Cruising the highway, ride quality will prove familiar to former luxury sporty sedan owners, fuel mileage is thrifty, and noise levels are about average for the segment – though notably louder in rear seats. This isn’t the segment’s most luxurious tourer, but mostly, it maintains comfort appreciably given its athletic intentions. Just be sure to hit the roughest road you can find on a test drive to confirm acceptance of the ride quality.

The LED headlights offer up excellent performance, the ELS audio system is punchy and vivid, and brakes are nearly startlingly powerful when smashed hard and become more communicative the harder they’re worked – though precision at the pedal is somewhat lacking versus a comparable Lexus or BMW.

There’s one major gripe: the central infotainment system controller. It’s a beautiful-looking piece of kit, manipulated as your fingers ramble about a touchpad, your wrist resting on a little leather cushion. The interface is colored and animated nicely, and even responds to inputs with noises inspired by the main menu of your favourite video game console. Thing is, the inputs are downright fussy: it’s difficult to feel or visualize where your fingers are (there’s no on-screen cursor) and the action of tapping the touchpad often results in selecting the wrong function, causing you to start over. This is the first infotainment system in years that I was still swearing at after a week.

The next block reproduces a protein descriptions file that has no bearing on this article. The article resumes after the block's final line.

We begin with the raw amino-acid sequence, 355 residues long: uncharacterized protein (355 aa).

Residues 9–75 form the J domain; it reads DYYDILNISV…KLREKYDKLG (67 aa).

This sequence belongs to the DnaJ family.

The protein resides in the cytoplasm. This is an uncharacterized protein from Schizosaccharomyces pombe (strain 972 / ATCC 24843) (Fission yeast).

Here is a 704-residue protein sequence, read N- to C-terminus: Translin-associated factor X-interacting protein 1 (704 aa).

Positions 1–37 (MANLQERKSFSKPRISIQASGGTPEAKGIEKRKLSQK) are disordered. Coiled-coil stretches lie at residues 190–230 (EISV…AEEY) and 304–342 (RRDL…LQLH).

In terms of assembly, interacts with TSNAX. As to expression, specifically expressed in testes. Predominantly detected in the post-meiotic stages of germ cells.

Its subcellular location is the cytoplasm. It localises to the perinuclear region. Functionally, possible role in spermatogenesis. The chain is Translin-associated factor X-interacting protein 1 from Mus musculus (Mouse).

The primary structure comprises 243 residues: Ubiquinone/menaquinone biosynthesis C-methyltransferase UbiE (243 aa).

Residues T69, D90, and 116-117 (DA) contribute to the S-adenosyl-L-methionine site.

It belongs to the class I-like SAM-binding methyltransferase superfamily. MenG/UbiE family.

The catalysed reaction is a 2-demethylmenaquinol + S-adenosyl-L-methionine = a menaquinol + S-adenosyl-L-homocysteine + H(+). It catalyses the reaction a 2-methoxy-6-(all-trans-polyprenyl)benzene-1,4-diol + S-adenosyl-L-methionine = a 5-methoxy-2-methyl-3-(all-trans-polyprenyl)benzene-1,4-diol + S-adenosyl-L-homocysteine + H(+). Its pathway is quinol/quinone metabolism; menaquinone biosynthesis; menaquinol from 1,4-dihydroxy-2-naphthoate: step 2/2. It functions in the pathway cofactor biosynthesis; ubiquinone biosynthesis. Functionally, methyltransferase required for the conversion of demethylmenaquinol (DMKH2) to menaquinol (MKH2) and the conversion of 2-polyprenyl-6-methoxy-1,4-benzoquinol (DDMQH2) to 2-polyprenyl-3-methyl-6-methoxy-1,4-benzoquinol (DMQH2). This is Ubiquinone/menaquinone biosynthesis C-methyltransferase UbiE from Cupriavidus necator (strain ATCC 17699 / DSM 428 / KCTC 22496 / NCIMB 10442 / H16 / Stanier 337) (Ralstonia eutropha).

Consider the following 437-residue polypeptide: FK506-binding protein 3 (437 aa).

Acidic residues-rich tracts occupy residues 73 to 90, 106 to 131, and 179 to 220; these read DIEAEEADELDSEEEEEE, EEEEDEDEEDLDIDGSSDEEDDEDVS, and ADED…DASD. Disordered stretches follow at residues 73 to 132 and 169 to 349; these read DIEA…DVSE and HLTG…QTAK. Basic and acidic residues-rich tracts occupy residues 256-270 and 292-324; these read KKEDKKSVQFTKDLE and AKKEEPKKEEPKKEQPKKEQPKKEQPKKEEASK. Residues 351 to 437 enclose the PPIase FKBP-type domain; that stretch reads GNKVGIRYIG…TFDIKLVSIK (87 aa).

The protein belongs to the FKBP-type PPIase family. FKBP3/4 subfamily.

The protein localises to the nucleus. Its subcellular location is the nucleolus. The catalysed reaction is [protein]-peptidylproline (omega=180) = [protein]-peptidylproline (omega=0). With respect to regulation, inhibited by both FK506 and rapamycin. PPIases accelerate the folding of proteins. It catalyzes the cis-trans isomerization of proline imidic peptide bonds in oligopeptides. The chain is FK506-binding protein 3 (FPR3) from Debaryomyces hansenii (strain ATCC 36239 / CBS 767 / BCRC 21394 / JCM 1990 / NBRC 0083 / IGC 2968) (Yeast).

You’ll figure it out, and maybe even appreciate how it negates the use of dozens of buttons elsewhere – but it remains a big gripe given that its use is mandatory to control so many functions.

Probably, that’s a small sacrifice. After all – the RDX A-Spec has an eager powertrain, a killer cabin, great looks, and puts a nicely loaded, sports-enhanced luxury crossover on offer for about the same money as a no-frills, base-model version of a comparable Mercedes or BMW.

If you figure you can master a fussy infotainment system and want something that’s equal parts techy, sporty, and upscale without emptying your wallet, this should be on your test drive hit list.

Engine Displacement 2.0L
Engine Cylinders I4
Peak Horsepower 272 hp @6,500 rpm
Peak Torque 280 lb-ft @ 1,600–4,500 rpm
Fuel Economy 11.0 / 8.6 / 9.9 L/100 km cty/hwy/cmb
Cargo Space 881 L
Model Tested 2019 Acura RDX A-Spec
Base Price $50,290
A/C Tax $100
Destination Fee $2,045
Price as Tested $52,935
Optional Equipment
$500 – White Diamond Pearl Paint $500